Ray Pritchard - The word is homothumadon, which the King James translates with the lovely phrase “in one accord.” It’s a musical term that means to strike the same notes together (Ed: More accurately it is the word "accord" which is the meaning of homothumadon which is a musical term. But Pritchard's application is still appropriate.). We all know what it is to listen to a choir sing and the music is lovely and lilting and then without warning, someone hits a wrong note. The discordant sound sticks out like a sore thumb. When the early church prayed, there were no “wrong notes"–no ugly attitudes, no pointing fingers, no pity parties, no gossipy stories, no secrets told behind closed doors. When people don’t like each other, they can’t pray together very long. Either you’ll stop criticizing or you’ll stop praying because you can’t do both at the same time."

Lawrence Richards - Homothumadon: One Accord. A unique Greek word, used 10 of its 11 New Testament occurrences in the Book of Acts, helps us understand the uniqueness of Christian community. Homothumadon is a compound of two words meaning to “rush along” (thumos/thymos) and “in unison” (homos). The image is almost musical; a number of notes are sounded which, while different, harmonize in pitch and tone. As the instruments of a great orchestra blend under the direction of a concertmaster, so the Holy Spirit blends together the lives of members of Christ’s church. (The Teacher's Commentary)

You can mark it down that where there is homothumadon among believers, the Holy Spirit is present and active! (Cp Eph 4:4-note, see also Acts 15:25 and Acts 15:28 where being of one mind is associated with the Spirit) And the converse also applies - without the Holy Spirit energizes saints, uniting hearts, there is the potential for discord and disharmony because of our fallen flesh. "Harmonious" saints are surely Spirit filled saints!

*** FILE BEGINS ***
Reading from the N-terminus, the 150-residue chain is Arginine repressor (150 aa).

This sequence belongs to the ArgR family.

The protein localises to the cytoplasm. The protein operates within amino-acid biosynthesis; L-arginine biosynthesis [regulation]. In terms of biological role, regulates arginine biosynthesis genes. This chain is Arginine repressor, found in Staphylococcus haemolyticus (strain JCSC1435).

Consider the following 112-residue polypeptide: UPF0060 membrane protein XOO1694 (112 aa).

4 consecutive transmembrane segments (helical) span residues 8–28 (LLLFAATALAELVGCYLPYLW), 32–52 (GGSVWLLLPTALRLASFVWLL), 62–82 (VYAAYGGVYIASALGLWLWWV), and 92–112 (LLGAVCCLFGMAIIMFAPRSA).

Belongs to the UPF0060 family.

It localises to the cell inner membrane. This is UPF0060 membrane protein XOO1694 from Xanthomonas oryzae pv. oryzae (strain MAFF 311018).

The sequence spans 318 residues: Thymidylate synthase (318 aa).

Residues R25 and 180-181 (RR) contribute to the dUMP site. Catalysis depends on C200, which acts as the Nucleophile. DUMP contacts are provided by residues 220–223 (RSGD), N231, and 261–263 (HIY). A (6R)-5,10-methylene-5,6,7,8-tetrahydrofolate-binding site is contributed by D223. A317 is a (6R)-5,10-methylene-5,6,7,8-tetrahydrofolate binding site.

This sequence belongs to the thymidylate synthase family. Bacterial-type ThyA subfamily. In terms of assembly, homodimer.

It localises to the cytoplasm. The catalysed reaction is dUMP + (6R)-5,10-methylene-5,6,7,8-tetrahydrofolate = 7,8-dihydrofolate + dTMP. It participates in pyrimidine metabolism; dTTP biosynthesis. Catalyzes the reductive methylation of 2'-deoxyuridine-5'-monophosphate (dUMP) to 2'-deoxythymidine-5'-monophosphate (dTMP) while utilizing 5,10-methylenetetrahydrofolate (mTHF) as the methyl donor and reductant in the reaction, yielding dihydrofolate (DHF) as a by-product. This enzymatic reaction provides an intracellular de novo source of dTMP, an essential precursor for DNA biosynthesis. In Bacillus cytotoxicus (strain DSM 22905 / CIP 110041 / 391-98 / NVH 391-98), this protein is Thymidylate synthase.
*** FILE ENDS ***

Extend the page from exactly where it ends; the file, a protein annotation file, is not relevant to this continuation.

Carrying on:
Theological Lexicon of the New Testament - Homothymadon, which occurs especially in Job (14 times) and in Acts (10 times) and corresponds to the Hebrew yahad, yahdāw, has as least three meanings:

(a) “Together,” when said of people, a crowd, a mass of individuals: “They threw themselves all together” upon Steven (Acts 7:57); at the silversmiths’ riot at Ephesus, “They rushed all together to the theater.” As the adverb yahad often means “also, likewise” (cf. Job 6:2; 17:16; 31:38; 34:15), homothymadon expresses simultaneity: “All the people answered at once,” as one person.

(b) Conformably to its etymology (homos, “same,” and thymos, “soul” or “heart”), homothymadon designates not only a gathering of persons, but their agreement together, even their unanimity. The authorities at the Jerusalem Council decide: “It seemed good to us, being of one accord, to chose men and send them to you with our beloved Barnabas and Paul.” When approaching someone “together,” whether “to sympathize with him and comfort him,” as when Job’s friends come (Job 2:11), or to offer congratulations (Jdt 15:9), the point is that the feelings of the participants are in harmony. Thus the apostles and the believers are “together” at Solomon’s Portico (Acts 5:12), and thus the Samaritan crowds follow Philip’s preaching (8:6).

(c) Homothymadon expresses in a unique way the brotherly communion of believers praying to God. Unity of hearts in one and the same movement is the characteristic of prayer, so much so that the prayer of a “discordant” Christian will not be heard. Homothymadon became a technical term for the unity of the Jerusalemites in calling upon the Lord and for the unity required of all disciples by Ro 15:5–6: they must try to have a common mind (to auto phronein) in Christ, “so that with one heart and one mouth you may glorify the God and Father of our Lord Jesus Christ.”